I recently published a Data Migration research study (sponsored by Experian). During a recent interview with Rebecca Hennessy, I also explored some of the key findings and recommendations from the research.
In this post, I want to expand on those earlier insights by introducing the ‘Data Migration Butterfly Effect’.
This phenomenon occurs when a few simple oversights, typically at the beginning of a data migration project, can cause a chain reaction leading to widespread chaos and delays as the project develops!
As I mentioned in my last interview, a key warning sign in the research was the relatively low adoption of an impact assessment on data migration projects.
Only 36% of respondents said that their project had carried out a thorough impact assessment of the impending migration.
The problem here is that, without a robust impact assessment, you’re already starting to make fateful decisions about the migration ahead that have serious ramifications down the line.
A decent impact assessment of a migration aims to cross-check the goals of your migration with the ‘reality on the ground’.
Battlefield commanders would never send their troops blindly over a hilltop and into unknown territory. However, far too many data migration project managers fail to adequately survey the data landscape before committing their ‘troops’ and tactics to the battle ahead.
What struck me in the research was just how many people could point to the problems that poor scoping, forecasting and planning had caused on the migration, despite these activities having been carried out many months, or in some cases years, before.
As a project leader, a thorough pre-migration impact assessment ‘sets out your stall’ for the project by advocating a risk-management strategy for decision-making. You’re not ‘shooting from the hip’ with your thoughts and tactics for the data migration plan. Instead, you’re taking a data-driven approach, guided by the accurate and timely intelligence that the impact assessment delivers.
With your impact assessment complete, you will be equipped with reliable information on your legacy landscape, its data issues, sponsors, subject matter experts, relationships, interfaces, data feeds and dependencies.
You’ll get a much richer view of which skills and specialist tools you’ll need and where external suppliers may need to take an active role.
But most importantly, you’ll create a positive butterfly effect.
This small investment in time and skills will channel directly into a more accurate scoping exercise, which delivers more accurate planning and forecasting, which assigns the right people, expertise and tools, to specify and complete the migration.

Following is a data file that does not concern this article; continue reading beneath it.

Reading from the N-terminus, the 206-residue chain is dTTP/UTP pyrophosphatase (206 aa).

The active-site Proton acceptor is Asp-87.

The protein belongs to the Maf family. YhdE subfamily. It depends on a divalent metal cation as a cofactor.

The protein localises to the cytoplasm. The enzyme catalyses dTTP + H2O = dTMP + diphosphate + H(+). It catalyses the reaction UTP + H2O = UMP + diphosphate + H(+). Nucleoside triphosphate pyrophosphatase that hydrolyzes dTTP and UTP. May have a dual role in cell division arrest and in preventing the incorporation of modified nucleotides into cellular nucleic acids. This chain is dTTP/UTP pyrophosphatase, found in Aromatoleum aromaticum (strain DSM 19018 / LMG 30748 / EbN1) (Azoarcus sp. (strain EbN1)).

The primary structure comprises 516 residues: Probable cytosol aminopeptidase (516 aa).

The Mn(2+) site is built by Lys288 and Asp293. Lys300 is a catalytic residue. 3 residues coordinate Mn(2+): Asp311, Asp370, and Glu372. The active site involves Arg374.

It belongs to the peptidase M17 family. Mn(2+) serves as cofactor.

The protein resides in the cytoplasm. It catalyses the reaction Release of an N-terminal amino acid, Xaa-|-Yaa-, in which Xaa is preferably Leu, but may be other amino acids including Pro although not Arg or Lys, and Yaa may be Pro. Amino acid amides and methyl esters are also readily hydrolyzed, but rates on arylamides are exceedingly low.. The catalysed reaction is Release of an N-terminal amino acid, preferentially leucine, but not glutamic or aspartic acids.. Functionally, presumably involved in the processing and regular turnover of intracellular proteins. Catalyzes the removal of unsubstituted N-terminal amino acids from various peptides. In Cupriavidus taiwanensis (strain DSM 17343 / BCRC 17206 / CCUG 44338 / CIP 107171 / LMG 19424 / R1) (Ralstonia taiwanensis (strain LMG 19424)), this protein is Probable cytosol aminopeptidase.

On one project, the client was adamant that their strategy was to migrate the data ‘as-is’, without any cleansing, using some in-house tools they had at their disposal.
Following the impact assessment, they discovered they had a data proliferation problem; there were far more systems that needed to be migrated than they had bargained for.
Examining the data quality, the customer soon realised it was so poor that a major improvement was required which they hadn’t budgeted for.
Finally, the impact assessment uncovered that one of the systems, which was core to the migration, consisted of elements of unstructured data, so their assumed choice of migration tool was inappropriate.
With the new information available, they steered a new course to avoid disaster.
Ultimately, your goal as a data migration leader is not to migrate data but to satisfy the needs of the users and customers that depend on the functionality of the target system. You can only meet their needs if you build on firm foundations at every phase of the project.
No-one will thank you if you migrate data to a system that fails to live up to the aspirations of the users and stakeholders.
(Then again, don’t expect too many thanks when you migrate perfect quality data on time and in-budget, that’s just considered doing your job ;-))
If you’re planning a data migration, please take some time to study the findings of the research study. You may also be interested to read another of my blogs on this subject which also touches on how modern technology such as Experian Pandora can facilitate a pre-migration impact assessment.
Alternatively, you can visit our Data Migration Leadership hub where we have put together a comprehensive leadership resource that features further guidance from Dylan Jones, including data migration checklists, survival guides and more.
Got a question about the research and what it means to your project? Feel free to post in the comment section below.
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